Both Angel's Egg and Le Portrait are very dark, gothic shows that require a lot of interpretation if they're ever to seem coherent. Angel's Egg is more 'artsy' about it and contains more unique religious themes, whereas Le Portrait is more psychological spookiness but I think a fan of one will enjoy the other.
Angel’s Egg was on par with Le Portrait de Petit Cossette, both set in a dark world of fantasy in a dream like state these gothic type shows play on a psychological aspect of the mind.
End of Evangelion is an alternate ending to the Evangelion TV series (replaces episodes 25/26). In this powerful conclusion, the final battle against the Angels is fought, and questions are finally answered. The fate of the world lies with Shinji, but how will he act?
If religious imagery displayed in bizarre and confusing ways is what you're interested in, then these two certainly have plenty. Be warned, Evangelion won't make sense unless you see the series, and Angel's Egg just plain won't make sense.
Animes are very similiar. Both of them have that mystery about them. You won't have formed opinion on anime right after watching it, in fact, you will have to think your a** out to understand them and to connect all the dots, to be able to have an opinion about them.
The students of Tomobiki are working long hours and preparing feverishly for tomorrow, when the student fair finally will begin. It has been a long, difficult job, and everyone is relieved, knowing it will soon be done – but there’s a catch. They soon discover that days, possibly weeks have passed, yet they never reach tomorrow, and the student fair still has not begun. As they desperately try to discover what is happening to their world, their beliefs on reality and the world of dreams are radically challenged. Is the gang doomed to repeat the same day for the rest of their lives?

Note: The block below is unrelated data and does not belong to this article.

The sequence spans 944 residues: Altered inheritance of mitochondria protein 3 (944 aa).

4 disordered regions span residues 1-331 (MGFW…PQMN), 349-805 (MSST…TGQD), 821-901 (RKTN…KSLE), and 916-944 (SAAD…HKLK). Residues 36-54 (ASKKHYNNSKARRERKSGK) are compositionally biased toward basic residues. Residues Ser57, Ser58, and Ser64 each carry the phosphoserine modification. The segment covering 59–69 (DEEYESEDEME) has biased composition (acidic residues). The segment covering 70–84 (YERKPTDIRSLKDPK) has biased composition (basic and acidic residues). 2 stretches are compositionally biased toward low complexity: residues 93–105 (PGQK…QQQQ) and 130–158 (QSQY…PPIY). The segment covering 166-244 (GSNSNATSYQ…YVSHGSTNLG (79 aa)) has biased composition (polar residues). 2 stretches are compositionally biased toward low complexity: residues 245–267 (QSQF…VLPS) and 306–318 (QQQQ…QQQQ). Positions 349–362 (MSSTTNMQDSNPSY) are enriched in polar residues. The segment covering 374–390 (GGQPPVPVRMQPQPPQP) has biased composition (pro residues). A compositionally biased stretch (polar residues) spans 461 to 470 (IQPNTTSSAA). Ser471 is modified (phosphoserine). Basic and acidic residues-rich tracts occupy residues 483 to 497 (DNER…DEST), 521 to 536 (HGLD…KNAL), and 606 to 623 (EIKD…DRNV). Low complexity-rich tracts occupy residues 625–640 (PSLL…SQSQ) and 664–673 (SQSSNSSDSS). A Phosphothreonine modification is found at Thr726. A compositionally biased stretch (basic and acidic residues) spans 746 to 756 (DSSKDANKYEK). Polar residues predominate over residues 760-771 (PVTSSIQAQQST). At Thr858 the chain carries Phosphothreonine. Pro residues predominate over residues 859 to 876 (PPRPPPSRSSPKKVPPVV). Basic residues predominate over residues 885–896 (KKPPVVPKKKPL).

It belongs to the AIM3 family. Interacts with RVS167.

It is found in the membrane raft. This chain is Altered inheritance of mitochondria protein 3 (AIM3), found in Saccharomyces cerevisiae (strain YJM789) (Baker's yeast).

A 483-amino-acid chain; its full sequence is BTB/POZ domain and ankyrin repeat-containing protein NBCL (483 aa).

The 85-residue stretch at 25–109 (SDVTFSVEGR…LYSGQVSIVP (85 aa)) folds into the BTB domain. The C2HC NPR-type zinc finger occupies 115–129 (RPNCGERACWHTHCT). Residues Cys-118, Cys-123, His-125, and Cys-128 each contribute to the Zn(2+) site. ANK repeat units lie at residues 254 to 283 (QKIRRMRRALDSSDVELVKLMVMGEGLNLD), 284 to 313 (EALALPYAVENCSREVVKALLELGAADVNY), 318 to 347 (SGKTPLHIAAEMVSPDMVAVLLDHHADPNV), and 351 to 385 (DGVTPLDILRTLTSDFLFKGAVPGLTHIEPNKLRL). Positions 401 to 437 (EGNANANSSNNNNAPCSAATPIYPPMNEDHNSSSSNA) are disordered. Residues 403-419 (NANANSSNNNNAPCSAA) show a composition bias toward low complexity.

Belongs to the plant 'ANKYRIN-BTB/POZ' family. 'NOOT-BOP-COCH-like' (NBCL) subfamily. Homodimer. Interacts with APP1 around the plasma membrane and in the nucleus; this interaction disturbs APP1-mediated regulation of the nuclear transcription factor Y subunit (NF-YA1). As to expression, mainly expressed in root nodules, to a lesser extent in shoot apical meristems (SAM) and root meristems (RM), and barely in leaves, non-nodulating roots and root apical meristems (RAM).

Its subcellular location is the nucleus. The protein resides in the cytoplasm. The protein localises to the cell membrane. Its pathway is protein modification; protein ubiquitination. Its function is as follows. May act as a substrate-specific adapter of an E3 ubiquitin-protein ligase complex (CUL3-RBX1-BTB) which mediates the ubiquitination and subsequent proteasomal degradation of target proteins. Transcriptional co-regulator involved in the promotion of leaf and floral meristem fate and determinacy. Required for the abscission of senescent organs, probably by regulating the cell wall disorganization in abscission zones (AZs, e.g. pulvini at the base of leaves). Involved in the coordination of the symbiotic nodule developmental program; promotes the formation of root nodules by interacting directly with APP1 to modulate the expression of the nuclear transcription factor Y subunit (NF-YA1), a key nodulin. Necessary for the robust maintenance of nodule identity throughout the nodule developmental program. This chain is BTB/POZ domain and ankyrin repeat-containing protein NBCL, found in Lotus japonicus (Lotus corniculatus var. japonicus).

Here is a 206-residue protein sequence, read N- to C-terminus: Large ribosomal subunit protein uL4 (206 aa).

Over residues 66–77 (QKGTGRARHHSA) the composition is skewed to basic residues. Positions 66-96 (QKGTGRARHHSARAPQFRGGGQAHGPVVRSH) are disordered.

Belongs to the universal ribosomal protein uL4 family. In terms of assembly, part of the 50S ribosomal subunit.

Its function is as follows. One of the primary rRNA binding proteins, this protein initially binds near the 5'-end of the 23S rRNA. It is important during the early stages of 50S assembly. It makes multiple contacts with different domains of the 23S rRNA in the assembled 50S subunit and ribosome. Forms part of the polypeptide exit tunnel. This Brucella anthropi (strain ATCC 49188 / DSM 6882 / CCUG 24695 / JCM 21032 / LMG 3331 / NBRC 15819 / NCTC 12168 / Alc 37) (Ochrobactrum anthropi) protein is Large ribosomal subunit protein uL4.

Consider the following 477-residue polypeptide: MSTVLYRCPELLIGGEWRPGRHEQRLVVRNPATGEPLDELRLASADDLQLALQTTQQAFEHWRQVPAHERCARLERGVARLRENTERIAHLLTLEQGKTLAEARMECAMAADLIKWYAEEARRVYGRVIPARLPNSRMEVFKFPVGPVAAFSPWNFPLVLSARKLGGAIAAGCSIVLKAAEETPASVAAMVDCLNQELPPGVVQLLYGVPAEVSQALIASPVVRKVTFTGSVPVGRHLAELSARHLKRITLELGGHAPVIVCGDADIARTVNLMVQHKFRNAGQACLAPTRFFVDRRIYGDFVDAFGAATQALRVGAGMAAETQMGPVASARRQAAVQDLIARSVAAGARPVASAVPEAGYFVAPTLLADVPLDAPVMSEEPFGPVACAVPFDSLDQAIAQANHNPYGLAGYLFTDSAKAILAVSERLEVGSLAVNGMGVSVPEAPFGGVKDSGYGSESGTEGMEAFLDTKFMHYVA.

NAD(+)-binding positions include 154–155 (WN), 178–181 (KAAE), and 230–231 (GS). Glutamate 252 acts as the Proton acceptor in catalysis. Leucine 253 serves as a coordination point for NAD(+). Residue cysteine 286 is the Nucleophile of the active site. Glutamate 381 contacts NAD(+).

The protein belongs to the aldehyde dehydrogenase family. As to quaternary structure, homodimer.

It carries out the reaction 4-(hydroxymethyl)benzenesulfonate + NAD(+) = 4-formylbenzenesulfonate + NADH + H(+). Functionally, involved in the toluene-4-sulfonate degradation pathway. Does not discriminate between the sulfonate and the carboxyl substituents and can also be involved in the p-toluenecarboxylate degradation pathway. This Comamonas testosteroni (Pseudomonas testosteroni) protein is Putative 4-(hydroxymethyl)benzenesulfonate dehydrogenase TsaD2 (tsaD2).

These two eighties anime movies were both directed by Mamoru Oshii. Both are largely serious films inundated with dream imagery. Beautiful Dreamer is more normal and contains quite a bit of humour - while Angel's Egg contains little more than a handful of lines of dialogue - but fans of Oshii's films should try both.
If you are a fan of Mamoru Oshii and his famous Anime work for the thing about Urusei Yatsura Beautiful Dreamer and Angel's Egg is probably made by the same director Mamoru Oshii himself for Urusei Yatsura Beautiful Dreamer is probably more of one of the Urusei Yatsura anime films because Urusei Yatsura Beautiful Dreamer is a follow up to its predecessor follow up sequel Urusei Yatsura Only You but for Urusei Yatsura Beautiful Dreamer it was released in 1984 but for Angel's Egg however it was released in 1985 which is within a year after Urusei Yatsura Beautiful Dreamer was released that makes sense.
In a land filled with magic and mystery, two rival kingdoms are readying for war: Isa, the beautiful water-laden city, and Paro, the industrialized wasteland. Windaria follows the tale of two sets of lovers: Marin and Izu, a young pair of farmers who are devoted to one another, and Ahanas and Jill, princess and prince of the rival kingdoms. With war approaching, these star-crossed lovers will experience the true depth of tragedy as they struggle to survive.
Though Windaria is nowhere near as abstract as Angel's Egg, it does share an interest in using imagery and metaphor to convey meaning in preference to more tradition methods like dialogue and action. The big difference is that it has a straightforward storyline in front of this, making for easier viewing than the bare-bones approach of Angel's Egg.
In another world, there exist many countries, each with different cultures, customs, and traditions. From technological marvels to folk legends, each location yields a vast wealth of insight of its people: their hopes and their dreams, their failures and fears. Kino is a traveler whose goal is to visit as many new places as possible, learning about others' ways of life, but also making sure to stay clear of their affairs. Together with the talking motorrad Hermes, Kino sets out to explore the beautiful world and meet its inhabitants, wherever they may be.
Kino's Journey and Angel's Egg have dark themes but are also quite peaceful. Both principal characters are a girl who is traveling and seeing beautiful landscapes. Both anime are philosophical and make you think; they are so well done and far from typical anime that if you liked one, I'm sure that you will like the other!